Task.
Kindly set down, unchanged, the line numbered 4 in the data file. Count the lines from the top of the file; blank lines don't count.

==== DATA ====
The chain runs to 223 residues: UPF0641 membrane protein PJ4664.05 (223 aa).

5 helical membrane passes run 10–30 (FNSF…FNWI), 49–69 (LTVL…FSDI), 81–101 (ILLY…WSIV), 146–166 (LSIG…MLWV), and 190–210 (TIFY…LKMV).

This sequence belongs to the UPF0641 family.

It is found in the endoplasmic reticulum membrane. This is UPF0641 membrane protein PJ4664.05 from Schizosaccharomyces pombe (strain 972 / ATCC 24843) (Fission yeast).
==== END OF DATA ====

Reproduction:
It is found in the endoplasmic reticulum membrane. This is UPF0641 membrane protein PJ4664.05 from Schizosaccharomyces pombe (strain 972 / ATCC 24843) (Fission yeast).